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An In-Depth Look at Minimum Wage in Seattle

Published December 2, 2020

Seattle’s recent minimum wage experiment is proving to be an apt example. The law, which passed in 2014, generally raised the minimum wage within the city to $11 per hour in 2015, then to $13 in 2016. Today, the minimum wage is $15.75 for firms larger than 500 employees, and $13.50 for smaller firms.

Just before the law was passed, a study by the Evans School of Public Policy at the University of Washington[1] found that there were about 100,000 workers in the city worked for less than $15 an hour. Only a quarter of Seattle businesses paid at least a third of their unskilled workers better than the minimum wage. While fully three-quarters of Seattle establishments had fewer than ten employees, these businesses hired only about 12% of all minimum wage workers employed in Seattle.

One way to look at this might be that the brunt of an increase in these labor costs will be placed on larger businesses that are more able to absorb the increased cost of doing business. Another way to look at it is that 75% of all Seattle businesses might not be able to absorb these increased costs and survive.

The report also mentions that the typical unskilled hourly worker in Seattle earned $9.32 an hour. It projected that an increase to $15.00 per hour would reduce the incidence of poverty in the city from 13.6% to 9.4% if employment and hours did not change. When three fourths of the businesses employing minimum-wage workers have ten or fewer employees, that is a quite a big assumption. Could all of these Mom and Pop businesses afford a 50% increase in their employee labor costs?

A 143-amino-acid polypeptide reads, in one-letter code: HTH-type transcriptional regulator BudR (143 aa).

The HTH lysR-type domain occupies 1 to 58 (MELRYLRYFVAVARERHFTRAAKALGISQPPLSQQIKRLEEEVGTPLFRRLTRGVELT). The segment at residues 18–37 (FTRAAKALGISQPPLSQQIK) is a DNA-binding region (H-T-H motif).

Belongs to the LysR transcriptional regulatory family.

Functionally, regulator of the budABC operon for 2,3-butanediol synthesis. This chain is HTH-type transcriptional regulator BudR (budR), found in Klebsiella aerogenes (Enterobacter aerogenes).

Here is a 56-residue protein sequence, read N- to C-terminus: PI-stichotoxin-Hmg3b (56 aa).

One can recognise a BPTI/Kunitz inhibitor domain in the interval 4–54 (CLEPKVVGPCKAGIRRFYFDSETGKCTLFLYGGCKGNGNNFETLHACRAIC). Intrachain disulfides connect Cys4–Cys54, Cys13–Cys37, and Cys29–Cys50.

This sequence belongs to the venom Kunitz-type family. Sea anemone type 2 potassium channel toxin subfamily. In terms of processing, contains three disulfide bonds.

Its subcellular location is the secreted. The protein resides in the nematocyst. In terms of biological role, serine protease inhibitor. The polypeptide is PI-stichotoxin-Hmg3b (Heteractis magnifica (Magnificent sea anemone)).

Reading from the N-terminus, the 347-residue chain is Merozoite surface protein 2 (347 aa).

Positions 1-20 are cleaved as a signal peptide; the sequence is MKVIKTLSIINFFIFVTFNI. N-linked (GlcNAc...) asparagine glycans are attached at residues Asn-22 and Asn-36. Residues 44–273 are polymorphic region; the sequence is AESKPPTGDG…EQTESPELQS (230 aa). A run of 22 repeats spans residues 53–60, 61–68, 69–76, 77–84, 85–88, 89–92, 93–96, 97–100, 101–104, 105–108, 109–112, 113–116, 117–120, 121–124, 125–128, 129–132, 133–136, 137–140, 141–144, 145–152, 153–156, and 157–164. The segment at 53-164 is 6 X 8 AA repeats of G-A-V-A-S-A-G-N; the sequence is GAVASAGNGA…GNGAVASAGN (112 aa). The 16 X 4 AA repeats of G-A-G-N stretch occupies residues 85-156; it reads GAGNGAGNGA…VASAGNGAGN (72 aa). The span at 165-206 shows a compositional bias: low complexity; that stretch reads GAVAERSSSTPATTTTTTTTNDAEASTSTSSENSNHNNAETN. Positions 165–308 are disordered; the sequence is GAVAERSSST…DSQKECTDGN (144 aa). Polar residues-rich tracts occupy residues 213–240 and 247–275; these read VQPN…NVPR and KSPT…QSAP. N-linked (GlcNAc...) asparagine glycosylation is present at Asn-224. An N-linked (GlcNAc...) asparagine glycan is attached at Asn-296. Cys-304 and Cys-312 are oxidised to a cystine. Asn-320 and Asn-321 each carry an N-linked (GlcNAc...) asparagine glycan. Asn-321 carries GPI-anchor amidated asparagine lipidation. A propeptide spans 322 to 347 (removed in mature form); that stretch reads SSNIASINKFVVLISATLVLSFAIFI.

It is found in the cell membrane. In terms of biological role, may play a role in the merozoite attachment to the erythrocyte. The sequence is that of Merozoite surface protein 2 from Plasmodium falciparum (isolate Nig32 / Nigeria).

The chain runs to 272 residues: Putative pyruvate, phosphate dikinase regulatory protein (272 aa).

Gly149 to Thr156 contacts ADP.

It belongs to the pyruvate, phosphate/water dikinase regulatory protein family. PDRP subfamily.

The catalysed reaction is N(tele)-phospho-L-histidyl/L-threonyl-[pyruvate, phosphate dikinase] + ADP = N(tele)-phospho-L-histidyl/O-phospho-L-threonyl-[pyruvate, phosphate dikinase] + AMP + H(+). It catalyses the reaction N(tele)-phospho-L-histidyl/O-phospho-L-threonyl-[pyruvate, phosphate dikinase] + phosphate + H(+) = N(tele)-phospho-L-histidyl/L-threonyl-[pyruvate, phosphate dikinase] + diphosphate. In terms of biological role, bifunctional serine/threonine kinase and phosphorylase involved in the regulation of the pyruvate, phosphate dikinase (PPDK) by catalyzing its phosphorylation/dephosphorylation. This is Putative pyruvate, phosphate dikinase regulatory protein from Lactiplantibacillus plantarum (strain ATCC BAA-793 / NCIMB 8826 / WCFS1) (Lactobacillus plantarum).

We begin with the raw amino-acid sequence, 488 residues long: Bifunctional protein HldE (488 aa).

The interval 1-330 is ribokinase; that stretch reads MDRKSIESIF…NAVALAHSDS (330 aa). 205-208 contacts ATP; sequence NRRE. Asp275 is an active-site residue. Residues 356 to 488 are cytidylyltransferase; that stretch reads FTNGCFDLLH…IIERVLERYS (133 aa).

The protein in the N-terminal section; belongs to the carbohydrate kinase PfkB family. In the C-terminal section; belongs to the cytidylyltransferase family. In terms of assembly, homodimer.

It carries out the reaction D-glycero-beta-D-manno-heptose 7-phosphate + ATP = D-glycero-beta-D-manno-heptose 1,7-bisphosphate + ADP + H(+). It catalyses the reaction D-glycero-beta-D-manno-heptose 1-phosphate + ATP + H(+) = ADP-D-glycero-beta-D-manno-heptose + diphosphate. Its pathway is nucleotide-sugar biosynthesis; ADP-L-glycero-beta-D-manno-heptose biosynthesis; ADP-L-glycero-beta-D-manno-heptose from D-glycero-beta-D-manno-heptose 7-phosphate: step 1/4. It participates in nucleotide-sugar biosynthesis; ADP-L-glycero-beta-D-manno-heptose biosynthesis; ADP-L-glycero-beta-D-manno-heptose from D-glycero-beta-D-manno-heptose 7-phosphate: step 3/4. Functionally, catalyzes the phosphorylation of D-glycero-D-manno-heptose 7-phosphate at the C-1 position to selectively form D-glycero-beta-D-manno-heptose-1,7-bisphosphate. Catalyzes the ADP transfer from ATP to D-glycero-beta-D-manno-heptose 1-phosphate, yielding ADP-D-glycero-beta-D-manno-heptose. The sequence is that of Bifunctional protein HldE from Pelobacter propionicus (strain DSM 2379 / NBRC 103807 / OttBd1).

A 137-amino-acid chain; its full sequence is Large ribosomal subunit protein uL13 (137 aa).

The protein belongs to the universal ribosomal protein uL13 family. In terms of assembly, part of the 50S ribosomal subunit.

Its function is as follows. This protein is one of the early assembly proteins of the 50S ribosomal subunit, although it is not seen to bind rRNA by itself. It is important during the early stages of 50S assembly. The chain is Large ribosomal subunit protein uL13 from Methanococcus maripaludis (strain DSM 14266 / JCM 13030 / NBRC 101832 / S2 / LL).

A 2019 study by the scholarly journal Urban Affairs Review[1] found that 56% of Seattle businesses responded to the increase in minimum wage by raising the prices they charged to consumers. The next most common response was to reduce total labor hours for their employees. Indeed, they find that layoffs were proportionately highest among franchise businesses, which are most likely to be the large-sized employers hiring the greatest number of minimum wage workers.

A 2018 study published by the National Bureau of Economic Research[2] found that when Seattle’s minimum wage was increased to $13 per hour back in 2016, total labor hours were reduced between 6 and 7 percent, while wages increased by only 3 percent. Keep in mind that total wages received by the entire minimum wage workforce is simply the product of wages earned and labor hours worked. When total labor hours decrease by a higher percentage than total wages increase, this means minimum wage workers will receive less total income. It also implies that those who were able to keep their job at the higher hourly wage will do so at the expense of others who lost their jobs entirely.

The final impact of Seattle’s minimum wage experiment has yet to be quantified. There surely will be some winners; but there will also some losers—spread across minimum wage employees, their employers and all of Seattle’s consumers. After all, there is no such thing as a free lunch.


Eric Knowles, MBA

The Knowles Group has been providing professional economic services to the legal community since 1979. The firm has worked on behalf of thousands of attorneys in a dozen states and Canada. Testimony has been provided in both federal and state venues.